"If any of your readers are under that false impression tell them to ask themselves 'What are the top Black stars of the last ten years doing now?' We don't have any dramatic programming that deals with Black people as three-dimensional human beings. Television is a white domain, unfortunately and Black actors like myself are there for local color." Terry feels that it's best for aspiring actors and actresses to prepare themselves for another career in case acting doesn't fulfill all their needs. This is why he opened up his company. Another reason is because he wanted to be involved in the behind-the-scene "creative decisions. Because if we as Black people are going to make any kind of impact on our lives we have to be involved in making those decisions that go into the movies and plays that affect our images." Terry's company makes films with more accurate images and is multi-ethnic. He pauses and looks at you. "Oh my dear, I just got some butter in your hair." Somehow it got there when he was buttering a piece of bread. But don't worry, he's already wiping it out with his napkin, after all---Terry Carter is a man of action.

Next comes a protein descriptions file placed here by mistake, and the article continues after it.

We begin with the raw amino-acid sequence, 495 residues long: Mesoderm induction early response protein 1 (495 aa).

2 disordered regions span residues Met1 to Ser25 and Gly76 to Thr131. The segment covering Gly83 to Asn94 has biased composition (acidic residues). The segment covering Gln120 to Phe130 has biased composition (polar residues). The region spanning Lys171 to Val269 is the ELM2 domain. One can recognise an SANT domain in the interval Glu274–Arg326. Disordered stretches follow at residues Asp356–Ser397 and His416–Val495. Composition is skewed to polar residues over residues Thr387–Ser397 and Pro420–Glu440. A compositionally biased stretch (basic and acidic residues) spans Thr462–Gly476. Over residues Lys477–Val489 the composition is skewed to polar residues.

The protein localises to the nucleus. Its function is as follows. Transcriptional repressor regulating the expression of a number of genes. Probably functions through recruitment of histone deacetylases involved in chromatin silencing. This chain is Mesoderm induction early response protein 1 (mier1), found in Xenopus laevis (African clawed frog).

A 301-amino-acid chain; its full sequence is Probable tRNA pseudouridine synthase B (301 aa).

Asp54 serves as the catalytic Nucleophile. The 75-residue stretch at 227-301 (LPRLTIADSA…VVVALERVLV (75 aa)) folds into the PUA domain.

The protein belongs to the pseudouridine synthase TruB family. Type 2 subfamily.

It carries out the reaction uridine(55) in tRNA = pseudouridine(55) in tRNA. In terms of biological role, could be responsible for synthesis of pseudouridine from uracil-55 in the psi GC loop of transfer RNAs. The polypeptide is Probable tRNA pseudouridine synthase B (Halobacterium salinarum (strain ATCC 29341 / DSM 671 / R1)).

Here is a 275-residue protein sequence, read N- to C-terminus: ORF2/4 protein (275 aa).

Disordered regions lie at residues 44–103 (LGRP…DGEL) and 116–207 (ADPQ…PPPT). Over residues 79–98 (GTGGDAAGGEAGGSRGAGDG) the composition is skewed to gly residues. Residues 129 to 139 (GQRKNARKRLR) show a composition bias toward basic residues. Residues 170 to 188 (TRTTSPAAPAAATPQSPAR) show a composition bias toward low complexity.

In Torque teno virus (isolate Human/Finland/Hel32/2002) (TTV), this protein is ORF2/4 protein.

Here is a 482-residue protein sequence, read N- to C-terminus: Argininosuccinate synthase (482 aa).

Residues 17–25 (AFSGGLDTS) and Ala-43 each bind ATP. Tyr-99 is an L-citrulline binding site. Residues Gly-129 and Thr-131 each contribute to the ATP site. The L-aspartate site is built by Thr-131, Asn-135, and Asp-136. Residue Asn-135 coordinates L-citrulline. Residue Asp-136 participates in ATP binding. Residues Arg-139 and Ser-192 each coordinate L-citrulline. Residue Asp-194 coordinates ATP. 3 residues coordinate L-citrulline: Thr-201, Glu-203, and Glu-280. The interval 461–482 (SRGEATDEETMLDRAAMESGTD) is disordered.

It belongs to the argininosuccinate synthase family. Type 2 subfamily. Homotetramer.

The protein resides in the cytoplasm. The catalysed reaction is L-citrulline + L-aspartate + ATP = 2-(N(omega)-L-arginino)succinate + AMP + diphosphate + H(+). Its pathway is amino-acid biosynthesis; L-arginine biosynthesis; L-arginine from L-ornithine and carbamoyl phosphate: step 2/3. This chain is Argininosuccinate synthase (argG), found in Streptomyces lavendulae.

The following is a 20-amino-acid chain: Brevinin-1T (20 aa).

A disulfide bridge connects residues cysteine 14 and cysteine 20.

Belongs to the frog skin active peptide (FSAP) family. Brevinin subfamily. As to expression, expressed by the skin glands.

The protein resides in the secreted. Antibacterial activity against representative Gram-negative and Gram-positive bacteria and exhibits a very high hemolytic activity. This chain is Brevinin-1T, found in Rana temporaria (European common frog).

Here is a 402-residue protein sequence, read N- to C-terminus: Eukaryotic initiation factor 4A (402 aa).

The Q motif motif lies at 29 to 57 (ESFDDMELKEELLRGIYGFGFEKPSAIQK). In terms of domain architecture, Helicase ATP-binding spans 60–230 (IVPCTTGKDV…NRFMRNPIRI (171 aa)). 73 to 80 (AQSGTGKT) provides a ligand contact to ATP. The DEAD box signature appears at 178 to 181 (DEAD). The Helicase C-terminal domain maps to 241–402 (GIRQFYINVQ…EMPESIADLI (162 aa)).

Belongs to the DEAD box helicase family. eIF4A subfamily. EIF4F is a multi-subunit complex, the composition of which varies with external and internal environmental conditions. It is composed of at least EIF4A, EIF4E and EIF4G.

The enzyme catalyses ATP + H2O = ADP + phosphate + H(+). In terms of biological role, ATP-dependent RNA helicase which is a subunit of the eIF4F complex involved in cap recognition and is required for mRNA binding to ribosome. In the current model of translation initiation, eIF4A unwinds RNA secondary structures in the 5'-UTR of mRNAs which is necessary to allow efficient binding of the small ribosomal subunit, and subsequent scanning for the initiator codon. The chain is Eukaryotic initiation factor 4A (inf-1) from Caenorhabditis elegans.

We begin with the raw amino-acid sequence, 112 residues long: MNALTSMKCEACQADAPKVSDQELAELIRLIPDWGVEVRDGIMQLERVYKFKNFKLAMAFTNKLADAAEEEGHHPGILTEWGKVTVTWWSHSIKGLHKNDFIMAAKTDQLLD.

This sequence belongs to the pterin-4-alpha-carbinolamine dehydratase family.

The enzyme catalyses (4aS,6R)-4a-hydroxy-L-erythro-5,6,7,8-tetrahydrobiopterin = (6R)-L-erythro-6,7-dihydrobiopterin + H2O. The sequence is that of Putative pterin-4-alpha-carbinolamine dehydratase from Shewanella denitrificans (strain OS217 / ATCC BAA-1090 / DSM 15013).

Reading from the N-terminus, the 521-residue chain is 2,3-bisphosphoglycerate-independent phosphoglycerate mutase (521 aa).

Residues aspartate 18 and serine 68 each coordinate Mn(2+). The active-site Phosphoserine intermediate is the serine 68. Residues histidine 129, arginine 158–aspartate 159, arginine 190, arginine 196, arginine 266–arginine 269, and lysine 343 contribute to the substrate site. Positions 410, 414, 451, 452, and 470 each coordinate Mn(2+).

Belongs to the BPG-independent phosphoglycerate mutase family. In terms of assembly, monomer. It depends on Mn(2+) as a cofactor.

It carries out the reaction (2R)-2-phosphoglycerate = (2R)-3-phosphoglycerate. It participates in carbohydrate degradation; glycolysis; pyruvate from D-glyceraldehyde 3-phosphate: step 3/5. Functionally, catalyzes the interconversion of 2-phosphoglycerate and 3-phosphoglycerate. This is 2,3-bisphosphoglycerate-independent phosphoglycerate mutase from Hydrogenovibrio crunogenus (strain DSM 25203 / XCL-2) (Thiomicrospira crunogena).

You'll read about his friend Herb Jefferson from Battlestar Galactica in our next issue.